How do you enforce and protect intellectual property rights in a foreign territory?
In a series of cases that have alarmed the world, one of the most famous brands in existence has not always managed to defend its own intellectual property rights in China. In 2012, Apple lost its use of the iPhone trademark after a court in Beijing found in favour of a local firm that had appropriated it. It took 11 years for Apple to get IP rights approved in China, by which time a local leather goods manufacturer had already snapped up the trademark.
This isn’t an uncommon situation in China: local firms snap up trademarks that have some standing overseas but aren’t yet known locally in the hope their gamble will pay off.
In this case it did. A Chinese court found Apple could not prove the brand was well-known enough locally before the local firm began using it.
It’s an alarming situation that contributes to the sense that China is a wild west when it comes to enforcing intellectual property rights – particularly if you’re an overseas company. But China does have a process and legal protection for intellectual property. What matters is that brands approach this market in the right way when it comes to defending their IP.
Protecting your IP overseas
One of the first courses of action is to establish whether your brand does indeed have rights to its own intellectual property in that country. Patents and trademarks often need to be registered in each country where you want to protect them. International copyright treaties often afford protection in some territories that are signatories to an agreement with your domestic market.
But having a patent in your home country that covers Europe and North America does not necessarily cover you in all other world markets. That’s obviously a concern for young brands that perhaps aren’t thinking far enough ahead to assert their rights in every country in the world when they are still in an early stage in their home market.
After you’ve asserted your IP rights in a particular territory, you then need to enforce them.
It really varies how this is done. IP rights can be pursued through the civil, administrative or criminal enforcement routes depending on the jurisdiction you are in. In New Zealand, enforcing IP rights is considered a matter for the civil courts; in China, the government offers an enforcement unit. In any territory, it’s important to obtain legal counsel that has experience dealing in that particular legal environment.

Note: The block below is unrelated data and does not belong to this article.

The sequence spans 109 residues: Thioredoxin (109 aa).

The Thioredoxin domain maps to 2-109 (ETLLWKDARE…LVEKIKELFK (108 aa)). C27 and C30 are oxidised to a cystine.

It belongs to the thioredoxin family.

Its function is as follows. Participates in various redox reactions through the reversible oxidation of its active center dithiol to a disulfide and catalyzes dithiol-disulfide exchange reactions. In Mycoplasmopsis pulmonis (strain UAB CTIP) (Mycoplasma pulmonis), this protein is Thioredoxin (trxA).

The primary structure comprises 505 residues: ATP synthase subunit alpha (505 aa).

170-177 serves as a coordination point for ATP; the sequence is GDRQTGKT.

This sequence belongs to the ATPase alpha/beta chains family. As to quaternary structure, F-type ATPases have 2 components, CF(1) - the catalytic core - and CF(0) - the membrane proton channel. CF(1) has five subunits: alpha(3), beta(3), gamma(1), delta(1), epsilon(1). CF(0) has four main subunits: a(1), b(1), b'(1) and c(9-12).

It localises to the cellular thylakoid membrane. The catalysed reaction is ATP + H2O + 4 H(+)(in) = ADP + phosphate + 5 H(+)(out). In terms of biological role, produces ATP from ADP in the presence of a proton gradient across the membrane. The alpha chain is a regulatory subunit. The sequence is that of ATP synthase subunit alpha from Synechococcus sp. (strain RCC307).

It’s a mistake to assume that China has no IP protection in place – although counterfeiting remains a problem, the issue of IP ownership is taken seriously by local courts. Local companies can and do use the IP rights system to their own advantage, so foreign companies are advised to pre-empt this by establishing their own rights and registering their intellectual property in China.
The PRC’s ‘first to file’ system for trademark applications sadly gives advantage to fast-moving local firms. It’s advisable for foreign companies to register and to register fast.
China patents must also be filed within one year of the patent having been filed elsewhere, which is just another reason for owners to move speedily.
Companies needn’t assume that China is the only world market in which to worry about their IP. India is still labouring to enforce both meaningful IP legislation and also widespread awareness that IP rights even exist. The country is under international pressure to tighten regulation round IP and new “all encompassing” IP policy was implemented last month, although it’s a controversial piece of legislation.
As a member of the World Trade Organisation, Brazil’s IP laws are in line with other developed countries but you still need to register them to gain protection. Brazil’s Patent Office (the INPI) is notoriously slow at registering patents, with applications taking over a decade on average.
How the Brexit affects IP
Britain’s recent referendum decision to leave the European Union casts a lot of confusion into the question of asserting IP rights in Britain and EU member states. Much of the detail needs to be worked out in the years of negotiations that will follow. One of the concerns is that existing EU trade marks will lose protection in the UK, meaning the holder of each trade mark may need to file anew in the UK unless some solution is obtained.
What’s troubling is that the sheer number of trade marks affected would overwhelm the administration. It’s thought that some sort of transitional provisional could be implemented as negotiations unfold, however in the absence of any real political leadership in the UK at present, it’s important businesses don’t assume everything is in hand.
It’s presently unclear what the precise terms are of Britain’s exit from the EU, and how IP coverage will be affected.
Although Britain’s electorate has expressed a desire to leave the EU, membership of the European Patent Office (EPO) is not affected by the Brexit, as the EPO is a separate institution to the EU itself. But there are other questions still to be answered about the UK’s future involvement in the Unitary Patent Scheme and Registered Community Designs (RCD) system, which protects their IP within the European community.
Worst case scenario is that businesses presently protected under EU IP law will need to file for IP protection in the UK separately, with costs and time delays. An even worse situation would be if there were to be any uncertainty about protected IP obtained prior to Brexit. It’s advisable to keep an eye on the situation as it unfolds to prevent any unexpected surprises to your IP arising from this unprecedented situation.